Historic Second Impeachment, Part Two: Questions of Crime and Punishment
February 08, 2021
This week, the Senate commences an historic second trial of former President Donald Trump, stemming from his actions pertaining to the January 6 Capitol riot.1 Against a backdrop of heightened security, threats made against members of Congress,2 and tensions within the Republican Party,3 senators must determine President Trump’s innocence or guilt, as well as what […]Read More >
Election 2020: The Electoral College – Wise or Outdated?
October 15, 2020
What is the Electoral College? In 2016, more than 138 million people voted in the general election, but only 538 of them directly voted for president and vice president.1 The reason that both of these statements can be true is the existence of the Electoral College. The Constitution says that rather than voting directly for […]Read More >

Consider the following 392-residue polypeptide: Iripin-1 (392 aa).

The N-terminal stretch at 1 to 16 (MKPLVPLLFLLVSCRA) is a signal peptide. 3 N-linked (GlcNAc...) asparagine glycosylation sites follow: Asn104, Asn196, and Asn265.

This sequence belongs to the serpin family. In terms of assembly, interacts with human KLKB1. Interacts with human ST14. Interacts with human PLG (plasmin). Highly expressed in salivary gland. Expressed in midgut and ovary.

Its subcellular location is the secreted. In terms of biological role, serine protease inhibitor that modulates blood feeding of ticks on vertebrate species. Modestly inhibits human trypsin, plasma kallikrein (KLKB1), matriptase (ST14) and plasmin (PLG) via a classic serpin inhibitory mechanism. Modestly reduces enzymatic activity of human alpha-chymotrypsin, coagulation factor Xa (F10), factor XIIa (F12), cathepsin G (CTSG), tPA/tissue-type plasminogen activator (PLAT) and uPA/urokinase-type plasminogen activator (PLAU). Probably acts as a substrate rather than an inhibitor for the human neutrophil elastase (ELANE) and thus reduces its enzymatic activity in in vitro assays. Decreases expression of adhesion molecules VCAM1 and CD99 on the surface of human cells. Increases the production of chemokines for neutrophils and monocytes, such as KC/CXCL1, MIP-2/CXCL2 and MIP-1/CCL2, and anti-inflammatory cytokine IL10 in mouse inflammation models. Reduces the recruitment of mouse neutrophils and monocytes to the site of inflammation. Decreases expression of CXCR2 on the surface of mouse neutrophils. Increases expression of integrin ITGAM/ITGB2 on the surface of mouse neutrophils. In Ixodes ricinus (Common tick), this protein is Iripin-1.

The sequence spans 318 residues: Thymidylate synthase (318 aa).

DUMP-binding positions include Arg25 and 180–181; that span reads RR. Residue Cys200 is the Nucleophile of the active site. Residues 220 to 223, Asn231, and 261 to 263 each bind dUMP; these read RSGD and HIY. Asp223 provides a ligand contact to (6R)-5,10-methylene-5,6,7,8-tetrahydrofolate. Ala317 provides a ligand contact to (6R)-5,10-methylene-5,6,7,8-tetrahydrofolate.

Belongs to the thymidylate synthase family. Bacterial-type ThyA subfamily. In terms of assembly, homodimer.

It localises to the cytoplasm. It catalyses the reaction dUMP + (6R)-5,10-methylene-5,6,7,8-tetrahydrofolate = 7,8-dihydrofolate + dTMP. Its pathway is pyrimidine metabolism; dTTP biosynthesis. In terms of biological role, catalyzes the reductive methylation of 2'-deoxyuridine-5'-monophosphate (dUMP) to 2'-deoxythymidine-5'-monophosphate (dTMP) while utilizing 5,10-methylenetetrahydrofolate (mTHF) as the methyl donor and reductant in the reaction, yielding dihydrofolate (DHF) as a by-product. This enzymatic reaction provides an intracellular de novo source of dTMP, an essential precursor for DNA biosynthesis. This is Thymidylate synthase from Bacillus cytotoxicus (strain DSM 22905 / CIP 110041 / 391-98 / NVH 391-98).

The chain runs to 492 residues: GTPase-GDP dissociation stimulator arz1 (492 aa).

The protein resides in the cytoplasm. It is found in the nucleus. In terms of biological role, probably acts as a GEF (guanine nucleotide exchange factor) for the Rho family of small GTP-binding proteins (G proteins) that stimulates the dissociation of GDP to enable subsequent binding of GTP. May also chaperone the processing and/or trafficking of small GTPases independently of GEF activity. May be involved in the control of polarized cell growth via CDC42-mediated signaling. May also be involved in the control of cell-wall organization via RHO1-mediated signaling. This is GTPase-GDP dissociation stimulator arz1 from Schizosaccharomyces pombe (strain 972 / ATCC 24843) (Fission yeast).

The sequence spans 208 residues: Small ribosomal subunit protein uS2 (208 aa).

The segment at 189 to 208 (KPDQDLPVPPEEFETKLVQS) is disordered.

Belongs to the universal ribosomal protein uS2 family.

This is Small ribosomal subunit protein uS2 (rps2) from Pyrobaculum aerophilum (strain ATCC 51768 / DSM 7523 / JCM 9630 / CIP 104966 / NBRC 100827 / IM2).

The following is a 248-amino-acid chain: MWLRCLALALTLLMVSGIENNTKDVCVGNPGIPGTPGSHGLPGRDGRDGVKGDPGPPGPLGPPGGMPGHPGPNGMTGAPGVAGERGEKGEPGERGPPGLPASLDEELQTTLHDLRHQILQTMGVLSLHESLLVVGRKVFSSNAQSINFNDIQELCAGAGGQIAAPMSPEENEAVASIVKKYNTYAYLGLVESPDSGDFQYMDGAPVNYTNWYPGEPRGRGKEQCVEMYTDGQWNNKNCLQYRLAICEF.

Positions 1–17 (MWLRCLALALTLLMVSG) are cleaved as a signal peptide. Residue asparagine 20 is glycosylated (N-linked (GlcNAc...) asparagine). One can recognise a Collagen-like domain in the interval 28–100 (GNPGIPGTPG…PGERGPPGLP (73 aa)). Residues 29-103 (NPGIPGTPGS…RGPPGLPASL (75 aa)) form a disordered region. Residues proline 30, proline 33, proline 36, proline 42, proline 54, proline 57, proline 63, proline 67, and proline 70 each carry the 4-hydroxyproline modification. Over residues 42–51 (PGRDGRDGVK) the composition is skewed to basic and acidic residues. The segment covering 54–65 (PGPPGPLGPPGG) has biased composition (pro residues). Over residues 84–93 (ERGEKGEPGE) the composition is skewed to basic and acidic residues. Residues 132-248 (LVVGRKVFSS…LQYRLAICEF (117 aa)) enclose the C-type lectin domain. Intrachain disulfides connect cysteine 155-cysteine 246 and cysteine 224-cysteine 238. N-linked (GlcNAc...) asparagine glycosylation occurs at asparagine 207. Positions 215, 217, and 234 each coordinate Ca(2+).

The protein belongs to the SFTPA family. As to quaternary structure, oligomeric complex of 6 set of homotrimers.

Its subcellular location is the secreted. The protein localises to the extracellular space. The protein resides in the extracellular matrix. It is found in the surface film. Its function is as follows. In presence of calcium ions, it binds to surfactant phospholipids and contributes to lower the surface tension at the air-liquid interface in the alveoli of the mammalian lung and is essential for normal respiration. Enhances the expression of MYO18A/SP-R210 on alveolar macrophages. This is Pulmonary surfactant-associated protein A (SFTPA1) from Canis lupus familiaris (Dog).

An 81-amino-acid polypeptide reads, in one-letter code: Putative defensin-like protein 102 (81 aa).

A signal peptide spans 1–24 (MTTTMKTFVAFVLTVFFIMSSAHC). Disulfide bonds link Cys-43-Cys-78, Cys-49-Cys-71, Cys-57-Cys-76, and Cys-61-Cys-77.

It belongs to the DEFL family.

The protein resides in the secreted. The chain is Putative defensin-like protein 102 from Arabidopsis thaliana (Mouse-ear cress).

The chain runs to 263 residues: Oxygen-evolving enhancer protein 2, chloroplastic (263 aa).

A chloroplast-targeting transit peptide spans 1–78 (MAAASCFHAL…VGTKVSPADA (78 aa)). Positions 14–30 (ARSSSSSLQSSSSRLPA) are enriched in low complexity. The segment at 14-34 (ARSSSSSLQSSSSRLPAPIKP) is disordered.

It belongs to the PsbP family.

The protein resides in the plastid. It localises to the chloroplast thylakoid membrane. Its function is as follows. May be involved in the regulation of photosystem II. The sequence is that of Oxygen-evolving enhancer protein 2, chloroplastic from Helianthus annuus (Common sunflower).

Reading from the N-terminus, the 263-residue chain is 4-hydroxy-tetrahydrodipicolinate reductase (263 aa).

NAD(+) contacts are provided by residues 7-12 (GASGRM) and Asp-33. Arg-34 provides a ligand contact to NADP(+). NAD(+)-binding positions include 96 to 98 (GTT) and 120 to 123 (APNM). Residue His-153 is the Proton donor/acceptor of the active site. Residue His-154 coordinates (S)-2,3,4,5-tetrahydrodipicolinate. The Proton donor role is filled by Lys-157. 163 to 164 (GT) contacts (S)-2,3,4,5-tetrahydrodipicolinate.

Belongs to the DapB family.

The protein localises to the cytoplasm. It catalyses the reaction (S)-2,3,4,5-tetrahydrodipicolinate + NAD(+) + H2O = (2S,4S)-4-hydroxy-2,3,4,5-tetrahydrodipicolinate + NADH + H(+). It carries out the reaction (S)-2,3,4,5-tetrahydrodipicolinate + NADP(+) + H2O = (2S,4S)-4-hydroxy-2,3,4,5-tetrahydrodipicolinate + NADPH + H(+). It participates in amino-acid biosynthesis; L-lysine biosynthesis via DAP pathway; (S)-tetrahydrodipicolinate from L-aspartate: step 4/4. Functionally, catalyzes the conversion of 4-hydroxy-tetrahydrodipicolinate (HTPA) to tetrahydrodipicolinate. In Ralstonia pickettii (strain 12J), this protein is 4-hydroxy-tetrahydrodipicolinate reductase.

Is It a Crime When Politicians Lie?
February 05, 2020
“There’s a clear difference between politics and a crime,” Michael Levy told the Supreme Court in January,1 when he made arguments in a case about New Jersey’s “Bridgegate” scandal. As the justices considered whether or not a public official commits fraud by obfuscating the “real reason”2 behind a decision, they asked both sides tough questions […]Read More >
What We Can Learn From the 2019 Elections
November 12, 2019
On Tuesday, November 5, 2019, voters in eight states went to the polls to vote in local and statewide elections. Competitive gubernatorial and state legislative races were held in Kentucky, Mississippi, and Virginia.1 These were the last elections before the 2020 census, which could result in the redrawing of political boundaries in each state. Furthermore, […]Read More >